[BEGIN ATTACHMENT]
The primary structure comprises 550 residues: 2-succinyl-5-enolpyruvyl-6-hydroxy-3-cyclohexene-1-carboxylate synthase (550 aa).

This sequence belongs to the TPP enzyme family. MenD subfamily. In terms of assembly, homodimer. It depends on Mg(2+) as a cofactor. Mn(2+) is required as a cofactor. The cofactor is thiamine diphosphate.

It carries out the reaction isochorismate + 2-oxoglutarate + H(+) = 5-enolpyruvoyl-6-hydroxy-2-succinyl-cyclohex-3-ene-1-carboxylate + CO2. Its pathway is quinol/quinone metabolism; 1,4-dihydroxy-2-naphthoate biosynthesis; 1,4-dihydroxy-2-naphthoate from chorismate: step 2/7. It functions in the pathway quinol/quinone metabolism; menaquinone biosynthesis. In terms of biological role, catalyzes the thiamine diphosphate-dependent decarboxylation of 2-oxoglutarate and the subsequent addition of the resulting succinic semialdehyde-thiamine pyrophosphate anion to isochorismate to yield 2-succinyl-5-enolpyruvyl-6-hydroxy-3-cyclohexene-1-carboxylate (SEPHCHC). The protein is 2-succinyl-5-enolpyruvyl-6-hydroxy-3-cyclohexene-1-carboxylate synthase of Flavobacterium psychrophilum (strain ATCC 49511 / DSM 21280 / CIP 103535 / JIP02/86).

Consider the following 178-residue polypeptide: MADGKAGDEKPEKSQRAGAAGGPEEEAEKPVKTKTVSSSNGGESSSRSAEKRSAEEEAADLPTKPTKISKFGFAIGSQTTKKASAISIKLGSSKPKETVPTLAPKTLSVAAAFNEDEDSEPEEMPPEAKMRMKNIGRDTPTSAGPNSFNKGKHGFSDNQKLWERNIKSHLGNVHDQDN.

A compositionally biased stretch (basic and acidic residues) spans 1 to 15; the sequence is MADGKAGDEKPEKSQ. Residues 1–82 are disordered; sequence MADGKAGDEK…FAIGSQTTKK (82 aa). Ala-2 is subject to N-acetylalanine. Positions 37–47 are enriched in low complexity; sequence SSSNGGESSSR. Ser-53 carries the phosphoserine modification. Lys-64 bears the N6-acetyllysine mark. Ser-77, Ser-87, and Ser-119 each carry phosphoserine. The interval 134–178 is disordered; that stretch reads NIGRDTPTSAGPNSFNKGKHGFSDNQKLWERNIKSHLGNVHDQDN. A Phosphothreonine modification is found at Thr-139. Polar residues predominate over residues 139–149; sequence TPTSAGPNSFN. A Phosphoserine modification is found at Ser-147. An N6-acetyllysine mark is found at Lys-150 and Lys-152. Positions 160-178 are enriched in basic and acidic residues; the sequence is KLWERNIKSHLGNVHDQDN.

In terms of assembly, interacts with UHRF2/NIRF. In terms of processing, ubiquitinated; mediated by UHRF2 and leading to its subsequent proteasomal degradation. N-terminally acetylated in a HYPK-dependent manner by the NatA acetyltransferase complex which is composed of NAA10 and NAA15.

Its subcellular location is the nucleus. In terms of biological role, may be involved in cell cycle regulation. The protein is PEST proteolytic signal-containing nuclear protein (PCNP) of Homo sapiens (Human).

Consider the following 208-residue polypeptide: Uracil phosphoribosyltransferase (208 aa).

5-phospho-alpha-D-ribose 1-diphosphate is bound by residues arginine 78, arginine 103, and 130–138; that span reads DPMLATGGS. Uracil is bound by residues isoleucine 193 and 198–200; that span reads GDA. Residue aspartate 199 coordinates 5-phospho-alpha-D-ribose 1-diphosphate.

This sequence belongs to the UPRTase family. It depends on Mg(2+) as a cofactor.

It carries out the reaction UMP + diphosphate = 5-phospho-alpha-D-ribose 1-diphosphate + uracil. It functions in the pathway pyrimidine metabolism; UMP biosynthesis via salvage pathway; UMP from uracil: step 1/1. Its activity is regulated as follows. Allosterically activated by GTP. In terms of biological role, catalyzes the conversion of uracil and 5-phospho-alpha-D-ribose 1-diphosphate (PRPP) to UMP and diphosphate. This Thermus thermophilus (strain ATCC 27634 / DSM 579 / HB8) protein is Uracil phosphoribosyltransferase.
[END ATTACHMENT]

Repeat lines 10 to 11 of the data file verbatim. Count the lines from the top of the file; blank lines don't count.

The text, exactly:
This sequence belongs to the UPRTase family. It depends on Mg(2+) as a cofactor.

It carries out the reaction UMP + diphosphate = 5-phospho-alpha-D-ribose 1-diphosphate + uracil. It functions in the pathway pyrimidine metabolism; UMP biosynthesis via salvage pathway; UMP from uracil: step 1/1. Its activity is regulated as follows. Allosterically activated by GTP. In terms of biological role, catalyzes the conversion of uracil and 5-phospho-alpha-D-ribose 1-diphosphate (PRPP) to UMP and diphosphate. This Thermus thermophilus (strain ATCC 27634 / DSM 579 / HB8) protein is Uracil phosphoribosyltransferase.